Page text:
Tick off the Permit Application Checklist (DOC, 121.0 KB) to confirm you have included all of the documents we need. We can’t start assessing your application until we have all required documents:

Also check you’ve included:

  • the Owner and Applicant Declaration (part of the application form)
  • a current Certificate of Title for a Heritage Place (dated within 30 days of the date the application is lodged)
  • a Heritage Impact Statement clearly demonstrating (to the Executive Director Heritage Victoria and other interested parties) that you have addressed your proposal’s potential impacts on the cultural heritage significance of the place. Our guidelines will help you prepare this statement: Heritage Impact Statements (DOC, 103.5 KB)

We won’t process your application until we receive payment. Make sure your permit application form includes the receipt number and date in the lodgement section so we can confirm your payment. Applications that don’t include these details will be returned.

You can pay by BPAY, POST Billpay or at Australia Post shops (by Cash, Cheque or Debit Card Only):

Permit application fees (DOC, 87.0 KB)

Fees may be waived in the following instances:

  • Conservation works such as repair, restoration or reconstruction
  • Pensioners who carry out works to their own homes.

Confirm your application includes:

  • permit application form signed by the owner and applicant with completed receipt number and date details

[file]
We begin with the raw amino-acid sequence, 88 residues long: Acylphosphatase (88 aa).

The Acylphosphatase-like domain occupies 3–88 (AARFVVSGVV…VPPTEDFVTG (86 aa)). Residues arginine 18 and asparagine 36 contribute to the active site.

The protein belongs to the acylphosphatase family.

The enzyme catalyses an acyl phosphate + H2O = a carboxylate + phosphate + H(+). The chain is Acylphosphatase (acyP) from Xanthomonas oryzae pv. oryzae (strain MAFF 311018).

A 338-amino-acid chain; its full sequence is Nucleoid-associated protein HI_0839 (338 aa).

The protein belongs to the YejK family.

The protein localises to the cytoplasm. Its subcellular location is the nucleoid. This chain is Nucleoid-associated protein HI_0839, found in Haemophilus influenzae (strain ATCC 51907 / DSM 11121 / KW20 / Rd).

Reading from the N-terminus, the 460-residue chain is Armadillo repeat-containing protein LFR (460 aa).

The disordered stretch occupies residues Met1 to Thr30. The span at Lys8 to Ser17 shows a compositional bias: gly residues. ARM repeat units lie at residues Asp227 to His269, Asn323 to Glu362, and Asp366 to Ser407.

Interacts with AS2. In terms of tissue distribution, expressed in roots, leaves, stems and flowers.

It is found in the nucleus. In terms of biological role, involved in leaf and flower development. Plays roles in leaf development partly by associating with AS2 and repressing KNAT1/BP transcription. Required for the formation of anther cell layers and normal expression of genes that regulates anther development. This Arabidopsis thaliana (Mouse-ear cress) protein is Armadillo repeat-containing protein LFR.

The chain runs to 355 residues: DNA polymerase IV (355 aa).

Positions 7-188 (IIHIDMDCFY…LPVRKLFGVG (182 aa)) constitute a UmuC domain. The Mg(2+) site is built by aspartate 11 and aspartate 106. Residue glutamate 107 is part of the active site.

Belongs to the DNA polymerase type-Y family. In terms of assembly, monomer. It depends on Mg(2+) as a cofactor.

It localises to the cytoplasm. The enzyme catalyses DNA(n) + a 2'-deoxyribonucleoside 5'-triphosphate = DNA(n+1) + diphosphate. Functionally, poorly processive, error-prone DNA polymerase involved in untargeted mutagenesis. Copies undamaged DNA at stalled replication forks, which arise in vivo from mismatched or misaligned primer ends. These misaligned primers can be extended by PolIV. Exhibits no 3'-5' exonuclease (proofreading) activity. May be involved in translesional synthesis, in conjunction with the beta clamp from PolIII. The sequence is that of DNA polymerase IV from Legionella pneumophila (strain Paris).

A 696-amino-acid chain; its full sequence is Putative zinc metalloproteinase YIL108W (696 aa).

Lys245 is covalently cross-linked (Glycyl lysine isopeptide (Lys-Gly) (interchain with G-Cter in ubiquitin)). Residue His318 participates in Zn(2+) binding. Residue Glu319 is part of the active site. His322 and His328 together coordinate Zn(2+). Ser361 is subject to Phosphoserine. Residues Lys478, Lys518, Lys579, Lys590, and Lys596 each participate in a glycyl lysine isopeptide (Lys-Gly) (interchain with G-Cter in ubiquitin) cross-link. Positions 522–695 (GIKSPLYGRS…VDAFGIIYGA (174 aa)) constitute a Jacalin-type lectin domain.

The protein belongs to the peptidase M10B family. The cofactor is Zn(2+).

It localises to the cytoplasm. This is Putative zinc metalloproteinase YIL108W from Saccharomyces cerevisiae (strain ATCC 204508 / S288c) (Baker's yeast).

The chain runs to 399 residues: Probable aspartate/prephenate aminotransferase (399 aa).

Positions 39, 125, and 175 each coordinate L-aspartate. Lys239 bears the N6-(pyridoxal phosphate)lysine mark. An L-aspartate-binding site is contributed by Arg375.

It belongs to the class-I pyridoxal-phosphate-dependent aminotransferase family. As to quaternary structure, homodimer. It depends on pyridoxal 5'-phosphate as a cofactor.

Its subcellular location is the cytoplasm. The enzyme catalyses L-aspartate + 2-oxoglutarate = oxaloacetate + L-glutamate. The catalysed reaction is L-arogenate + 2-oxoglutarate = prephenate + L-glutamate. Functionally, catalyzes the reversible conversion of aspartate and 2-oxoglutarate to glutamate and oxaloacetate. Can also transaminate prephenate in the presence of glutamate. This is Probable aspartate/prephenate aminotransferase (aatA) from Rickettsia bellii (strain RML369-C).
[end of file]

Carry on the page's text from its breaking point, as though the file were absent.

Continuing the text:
• current copy of title
  • documents setting out the works proposed: see checklist above
  • Heritage Impact Statement.

Lodge your application via email to We’ll send you a return email to confirm we received it.

If your application includes large files, send them in multiple emails or post them on a CD to:

Heritage Victoria
PO Box 2392
Melbourne 3001


If the Executive Director determines the proposed application may have a detrimental effect on the place, the owner is required to advertise the proposal in a newspaper circulating in the area. Unless the property is in an isolated location, a sign displayed at the site is also usually required. The Executive Director then makes the application available on the advertised permit applications page and at the office of Heritage Victoria for public comment for the next 14 days, and submissions are accepted from interested parties up to 14 days from the date of advertising.


If the Executive Director can determine the matter on the information supplied, a permit may be issued. If the application is contentious and submissions have been received from other parties, the applicant and the other parties may be invited to discuss aspects of the application before a determination is made. The process of discussion is kept as informal as possible. Written material supplied must be accurate, factually correct and unambiguous.

Permits must be processed by the Executive Director within 60 days unless an extension is granted by the Heritage Council:

  • most minor matters are dealt with in less than 30 days
  • major alterations and contentious matters require advertising for 14 days to enable interested parties to make submissions. A decision on such applications usually takes 30 to 60 days after the advertising period.